Another view of Longmen Suspension Bridge (龍門吊橋).
View of the riverside near Longmen park facing upriver.
View downriver toFulong Beach.
View looking the other way.
Also in Longmen, you can find a century old well dating back to the Qing Dynasty, not far from Longmen Bridge. on Fuxing Street.
View inside the well.
Likely Qing Dynasty era houses near the well.
Lanwan Beach 藍灣海濱休閑園區
Lanwan Beach is another nice beach area up the road right across from the mothballed fourth nuclear power plant.
A giant waste of public resources lies across the highway.
But it is not free. 100 NT per person. So we gave it a pass.
We also ran across this Lobster King Restaurant nearby.
After a long tough bike ride, you should spoil yourself with some delicious fruit shaved ice (cuabing, 刨冰) that you can find at multiple shops in front of Fulong Station.
And if you have time you can also go for a nice cool dip in the ocean at Fulong Beach (go to the free part). For our full blog on Fulong Beach click here.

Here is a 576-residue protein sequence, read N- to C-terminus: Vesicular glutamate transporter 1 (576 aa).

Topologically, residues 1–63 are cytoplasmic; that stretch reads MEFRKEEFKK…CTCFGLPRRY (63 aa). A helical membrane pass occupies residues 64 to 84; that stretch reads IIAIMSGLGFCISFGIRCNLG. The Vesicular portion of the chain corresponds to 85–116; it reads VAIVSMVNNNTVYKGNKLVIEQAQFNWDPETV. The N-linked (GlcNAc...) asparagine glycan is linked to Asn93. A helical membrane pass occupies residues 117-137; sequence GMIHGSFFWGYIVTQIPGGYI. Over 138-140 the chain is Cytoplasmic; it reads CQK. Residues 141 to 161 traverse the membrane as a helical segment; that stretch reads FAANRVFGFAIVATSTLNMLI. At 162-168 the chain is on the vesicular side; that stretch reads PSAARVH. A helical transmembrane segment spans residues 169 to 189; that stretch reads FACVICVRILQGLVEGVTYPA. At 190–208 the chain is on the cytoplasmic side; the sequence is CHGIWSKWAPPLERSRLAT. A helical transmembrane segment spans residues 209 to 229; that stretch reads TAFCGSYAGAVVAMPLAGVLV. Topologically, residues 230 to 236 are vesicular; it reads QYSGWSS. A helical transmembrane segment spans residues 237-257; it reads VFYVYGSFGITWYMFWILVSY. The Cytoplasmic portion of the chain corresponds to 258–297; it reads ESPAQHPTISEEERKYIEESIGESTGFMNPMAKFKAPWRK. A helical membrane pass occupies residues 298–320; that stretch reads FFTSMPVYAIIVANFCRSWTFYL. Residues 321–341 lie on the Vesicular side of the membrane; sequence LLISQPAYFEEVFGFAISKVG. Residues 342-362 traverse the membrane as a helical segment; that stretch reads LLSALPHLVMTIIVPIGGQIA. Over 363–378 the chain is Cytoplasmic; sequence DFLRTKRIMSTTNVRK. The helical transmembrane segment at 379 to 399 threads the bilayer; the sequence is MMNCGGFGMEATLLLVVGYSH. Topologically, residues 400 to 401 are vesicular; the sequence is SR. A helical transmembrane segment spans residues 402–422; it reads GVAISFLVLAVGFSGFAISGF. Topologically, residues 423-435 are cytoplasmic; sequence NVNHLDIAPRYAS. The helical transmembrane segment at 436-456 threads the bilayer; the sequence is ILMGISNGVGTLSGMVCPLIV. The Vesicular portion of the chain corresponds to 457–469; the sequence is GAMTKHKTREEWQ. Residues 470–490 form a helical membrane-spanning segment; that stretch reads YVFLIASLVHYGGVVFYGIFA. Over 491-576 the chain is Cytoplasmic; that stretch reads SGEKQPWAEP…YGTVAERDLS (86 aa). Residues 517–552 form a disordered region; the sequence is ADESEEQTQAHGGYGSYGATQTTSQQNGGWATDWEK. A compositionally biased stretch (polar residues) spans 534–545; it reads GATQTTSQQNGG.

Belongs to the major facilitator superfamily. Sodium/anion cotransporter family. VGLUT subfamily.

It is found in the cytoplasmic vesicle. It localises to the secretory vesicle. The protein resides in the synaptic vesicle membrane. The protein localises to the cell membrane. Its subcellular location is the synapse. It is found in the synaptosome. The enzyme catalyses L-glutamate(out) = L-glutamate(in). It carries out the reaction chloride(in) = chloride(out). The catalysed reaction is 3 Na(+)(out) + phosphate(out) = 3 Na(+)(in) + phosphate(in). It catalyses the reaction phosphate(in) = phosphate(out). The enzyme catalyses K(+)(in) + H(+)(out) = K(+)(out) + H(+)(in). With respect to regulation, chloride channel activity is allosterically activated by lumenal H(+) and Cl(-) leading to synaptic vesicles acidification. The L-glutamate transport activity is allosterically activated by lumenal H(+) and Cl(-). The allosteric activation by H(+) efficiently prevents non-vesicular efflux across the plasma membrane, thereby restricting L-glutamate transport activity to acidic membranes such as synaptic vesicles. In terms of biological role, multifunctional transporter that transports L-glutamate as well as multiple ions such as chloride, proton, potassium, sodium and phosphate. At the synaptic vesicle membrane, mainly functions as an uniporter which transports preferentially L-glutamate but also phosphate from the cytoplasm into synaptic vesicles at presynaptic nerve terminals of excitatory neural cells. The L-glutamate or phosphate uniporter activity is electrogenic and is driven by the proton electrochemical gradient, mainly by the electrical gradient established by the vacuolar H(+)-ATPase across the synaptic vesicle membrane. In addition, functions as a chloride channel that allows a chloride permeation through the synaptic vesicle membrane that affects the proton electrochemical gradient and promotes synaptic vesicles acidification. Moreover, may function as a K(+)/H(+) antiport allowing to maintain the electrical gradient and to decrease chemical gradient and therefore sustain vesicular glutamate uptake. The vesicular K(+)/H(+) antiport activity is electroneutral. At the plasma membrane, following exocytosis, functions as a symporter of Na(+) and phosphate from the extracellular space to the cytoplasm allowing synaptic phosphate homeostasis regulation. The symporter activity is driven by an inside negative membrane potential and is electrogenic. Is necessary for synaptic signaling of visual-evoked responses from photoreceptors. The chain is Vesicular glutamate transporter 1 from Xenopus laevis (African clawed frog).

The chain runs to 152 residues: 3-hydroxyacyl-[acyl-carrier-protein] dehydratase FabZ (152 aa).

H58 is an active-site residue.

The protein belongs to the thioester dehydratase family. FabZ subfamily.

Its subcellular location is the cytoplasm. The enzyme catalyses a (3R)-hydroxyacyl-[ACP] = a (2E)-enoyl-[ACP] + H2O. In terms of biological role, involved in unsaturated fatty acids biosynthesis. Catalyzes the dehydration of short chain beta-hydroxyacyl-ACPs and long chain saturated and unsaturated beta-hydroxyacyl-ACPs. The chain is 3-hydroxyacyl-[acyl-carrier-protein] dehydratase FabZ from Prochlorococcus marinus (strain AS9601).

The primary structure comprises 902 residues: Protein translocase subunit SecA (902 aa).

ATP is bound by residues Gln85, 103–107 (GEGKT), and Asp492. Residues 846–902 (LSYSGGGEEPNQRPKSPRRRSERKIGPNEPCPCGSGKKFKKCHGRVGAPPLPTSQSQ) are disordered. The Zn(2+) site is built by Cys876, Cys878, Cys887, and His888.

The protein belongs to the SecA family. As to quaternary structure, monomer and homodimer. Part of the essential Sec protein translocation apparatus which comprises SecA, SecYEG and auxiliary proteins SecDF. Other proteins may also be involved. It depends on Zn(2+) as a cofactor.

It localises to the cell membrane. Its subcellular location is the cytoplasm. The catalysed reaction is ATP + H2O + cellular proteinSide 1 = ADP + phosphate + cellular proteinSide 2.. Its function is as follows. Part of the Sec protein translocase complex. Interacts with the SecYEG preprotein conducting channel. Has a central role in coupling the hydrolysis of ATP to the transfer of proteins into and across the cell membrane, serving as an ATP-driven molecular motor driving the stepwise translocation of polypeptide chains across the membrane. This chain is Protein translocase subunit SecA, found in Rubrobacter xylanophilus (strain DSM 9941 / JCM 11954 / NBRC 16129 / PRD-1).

Be sure to go soon before the Magang stone houses are knocked down! As with many historical buildings in Taiwan, they might be gone tomorrow.
You can purchase tours and tickets for many activities in Yilan such as surfing, kayaking, horse riding, river tracing, river rafting, river tubing, pack rafting, water biking, snorkeling, canoeing, and many others through Klook here or KKday here.
You can see our full guide to Yilan here.
Check out our full guide to Taiwan's Northern Coast here and our full guide Taiwan's East Coast here.
You can also check out our full travel guide to Taiwan here.
We are US Expats that have extensive experience living, working, and travelling in Taiwan. In our day, we had to learn many things about Taiwan the hard way. But we have come to learn that Taiwan is one of the best places in the world for Foreigners to live. Our blog does not represent the opinions of every foreigner in Taiwan. We are just trying to help others learn more about this beautiful country.